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Discourse ethics in practical medicine

Abstract

Problems emerge in practical medicine because the binary ethics of the classic patient/doctor relationship has been replaced by multiagent interaction between those engaged in the process of diagnosis and treatment. New methods are required to deal with complex problems in every patient. Where and why the current practice can fail is illustrated with an example of an unspectacular routine case of cancer. The failure may result from basing the procedure on mechanistic methods or from the deficit and difficulty in communication. Whether rule based algorithms could have improved the treatment in the patient with cancer is discussed. How discourse ethics may fit better with the course of the case is described. Clinical Medicine follows a similar logic to that modelled by discursive ethics, ethics thinking should essentially contribute to the procedural logic of medical practice. Discourse ethics can be used as a procedural model that copes with the complexity and temporality of practical medicine. Applied discourse ethics can turn out to be both instrumental in mediating inherent conflicts and constitutive for value based problem solving in modern medical practice.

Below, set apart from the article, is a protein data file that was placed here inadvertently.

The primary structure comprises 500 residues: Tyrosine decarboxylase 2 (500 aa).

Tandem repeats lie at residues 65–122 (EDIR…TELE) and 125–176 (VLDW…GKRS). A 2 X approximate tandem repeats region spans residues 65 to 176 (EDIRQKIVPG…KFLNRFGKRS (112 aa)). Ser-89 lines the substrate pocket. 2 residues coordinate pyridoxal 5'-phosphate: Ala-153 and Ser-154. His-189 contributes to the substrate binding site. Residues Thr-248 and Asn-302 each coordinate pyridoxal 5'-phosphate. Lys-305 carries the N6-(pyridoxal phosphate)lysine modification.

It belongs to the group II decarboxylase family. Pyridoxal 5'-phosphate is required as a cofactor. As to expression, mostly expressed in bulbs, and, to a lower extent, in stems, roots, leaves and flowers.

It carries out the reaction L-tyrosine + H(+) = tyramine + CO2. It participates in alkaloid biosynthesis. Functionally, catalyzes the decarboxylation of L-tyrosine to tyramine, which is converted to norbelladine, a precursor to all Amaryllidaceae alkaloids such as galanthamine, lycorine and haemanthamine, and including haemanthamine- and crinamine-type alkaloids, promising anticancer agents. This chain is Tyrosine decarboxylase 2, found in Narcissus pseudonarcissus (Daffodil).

• clinical medicine
  • rule based inference
  • discourse ethics
  • Juergen Habermas

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